Most of my garment sewing is almost like production work some days. I have done this before, I know the outcome and want to get there.

These bags are bringing all my sewer into focus.

And you know what?

Suddenly in the middle of it I realized I was myself again. I felt happy. I was relaxed. I am pleased with myself.

Then I remembered that I really like the neighbours. I remembered how last walk how Daisy's Bernese Mountain dog boyfriend, who by the way is called Moose, was so busy swooning on his back for her he slid down a snowbank onto the road and didn't take his eyes off her. I talked to my mother who was happy we sent her a box of baking like she used to send us, with a pair of beaters in it I got from Value Village, because one year she was so harassed she mailed her own beaters in the box too. And my husband said he is going to make gumbo for the open house and that this is one of his best dishes. And Miss Heidi told me that she is sure the Elf on the Shelf doesn't mind the bad things I do, except the part where I said he is a tattle tale.

The point is that somehow sewing puts my world back on axis. Not sure how that happens but quite sure I need to make sure I don't forget that.

Now my question for you this morning is,  what does sewing add to your life?

Sunday, December 11, 2016

Quick pics

This afternoon my heartbreaker out for a walk:

And here are some more man bags, these ones made from a repurposed lady's leather jacket, getting close to done here:

Saturday, December 10, 2016

Flypaper thoughts cold night version

  • My secret sewing/knitting/crocheting continues
  • Good, I guess, for Christmas 
  • Bad for the blog business
  • In that transition stage now where the folks who were getting hand made shirts and then socks are now getting slippers made in mega bulky wool on 10 mm needles
  • Such is reality
  • Speaking of which
  • Went to a funeral today for my husband's sweet aunt
  • I thought the priest talked way too long about sinners
  • I wanted to stand up and say 
  • Listen
  • I am sure when she meets him the Lord will say "Elizabeth there should have been more like you"
  • Credit where credit's due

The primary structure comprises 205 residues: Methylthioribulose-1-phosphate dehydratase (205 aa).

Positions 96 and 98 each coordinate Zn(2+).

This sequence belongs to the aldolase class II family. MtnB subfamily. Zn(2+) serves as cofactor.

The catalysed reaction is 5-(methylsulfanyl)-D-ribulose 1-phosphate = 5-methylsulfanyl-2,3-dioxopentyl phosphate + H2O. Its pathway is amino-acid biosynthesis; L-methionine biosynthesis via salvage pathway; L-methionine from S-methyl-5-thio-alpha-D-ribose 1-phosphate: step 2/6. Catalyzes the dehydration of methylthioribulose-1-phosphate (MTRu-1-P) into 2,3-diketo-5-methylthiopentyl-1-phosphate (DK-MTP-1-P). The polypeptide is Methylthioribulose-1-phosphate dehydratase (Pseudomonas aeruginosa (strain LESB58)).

• Fabulous reception afterwards
  • The kind you get on an island off Cape Breton
  • Sort of an all you can eat affair in a room full of characters and charming men
  • Speaking of which
  • This aunt married a handsome no goodnik late in life
  • The high point of the reception was my gentle and ladylike mother-in-law at a table
  • With scissors
  • Cutting him out of pictures in the family albums during dessert
  • I love that family
  • For Christmas I have asked everyone to give us donations to rescue organizations instead
  • Was asked tonight if saving the brown-nosed bat counts
  • Might have to consider that one
  • But if we don't save them 
  • Who will?
  • By the way whoever says abused puppy mill dogs never recover
  • Hasn't met Daisy
  • She gets feistier by the day
  • Knocks the laptop out of my hand if I write too long
  • Even has a boyfriend
  • A Bernese Mountain Dog who rolls over and waits when he sees her
  • At 16 pounds she is driving him wild
  • Hear he waits by the door for her all afternoon
  • Then again she dresses well
  • Red jacket and red boots
  • Sorry if you aren't an animal person
  • But the sewing is top secret
  • And at least I don't keep bats
  • Yet

Sunday, December 4, 2016

The cone of Christmas silence

This happens to me every year.

I get close to Christmas and although I am sewing more I start posting less. There are problems when your recipients also read your blog.

I also find this time of year is just busy. Lucky my husband and I were able to squeeze in another trip to Brooklyn, which is a recharge/refresh for us, but since we came back it has been nutso around here.

And now the government has shut out the kids from schools due to contract negotiations and the fact the premier is a bonehead so that's a lot of kids who will be needing extra care.

You get my drift.

I am able however to share one project with you, being made for a few of my male family members, because they, fortunately, have better things to do than read my blog.